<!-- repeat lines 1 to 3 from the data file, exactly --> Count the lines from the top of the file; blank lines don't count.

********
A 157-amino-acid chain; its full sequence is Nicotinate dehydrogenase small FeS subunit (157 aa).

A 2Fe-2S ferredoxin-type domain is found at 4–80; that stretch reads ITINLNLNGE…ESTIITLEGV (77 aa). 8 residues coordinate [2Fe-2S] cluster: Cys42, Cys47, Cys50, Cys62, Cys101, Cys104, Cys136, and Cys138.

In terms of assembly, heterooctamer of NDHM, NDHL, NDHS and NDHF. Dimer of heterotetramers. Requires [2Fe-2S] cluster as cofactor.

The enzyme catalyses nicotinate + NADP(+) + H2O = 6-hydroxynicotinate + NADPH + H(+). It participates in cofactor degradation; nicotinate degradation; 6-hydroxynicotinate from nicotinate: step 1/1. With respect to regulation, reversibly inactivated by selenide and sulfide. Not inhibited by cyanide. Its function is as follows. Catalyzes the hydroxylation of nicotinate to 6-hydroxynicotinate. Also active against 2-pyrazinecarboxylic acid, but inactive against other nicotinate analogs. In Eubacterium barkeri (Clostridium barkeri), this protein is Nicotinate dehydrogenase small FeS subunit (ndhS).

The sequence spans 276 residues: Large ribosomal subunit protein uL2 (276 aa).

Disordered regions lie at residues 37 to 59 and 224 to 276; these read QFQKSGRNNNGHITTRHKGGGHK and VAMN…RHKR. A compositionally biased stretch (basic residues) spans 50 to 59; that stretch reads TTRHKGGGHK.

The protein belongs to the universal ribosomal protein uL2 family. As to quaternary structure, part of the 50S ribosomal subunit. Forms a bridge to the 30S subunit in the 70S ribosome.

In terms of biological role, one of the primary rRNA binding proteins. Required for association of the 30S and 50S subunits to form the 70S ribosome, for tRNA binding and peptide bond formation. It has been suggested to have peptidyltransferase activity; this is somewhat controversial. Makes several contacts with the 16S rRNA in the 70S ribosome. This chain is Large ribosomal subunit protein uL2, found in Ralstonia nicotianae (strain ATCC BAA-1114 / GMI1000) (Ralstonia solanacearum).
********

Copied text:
A 157-amino-acid chain; its full sequence is Nicotinate dehydrogenase small FeS subunit (157 aa).

A 2Fe-2S ferredoxin-type domain is found at 4–80; that stretch reads ITINLNLNGE…ESTIITLEGV (77 aa). 8 residues coordinate [2Fe-2S] cluster: Cys42, Cys47, Cys50, Cys62, Cys101, Cys104, Cys136, and Cys138.

In terms of assembly, heterooctamer of NDHM, NDHL, NDHS and NDHF. Dimer of heterotetramers. Requires [2Fe-2S] cluster as cofactor.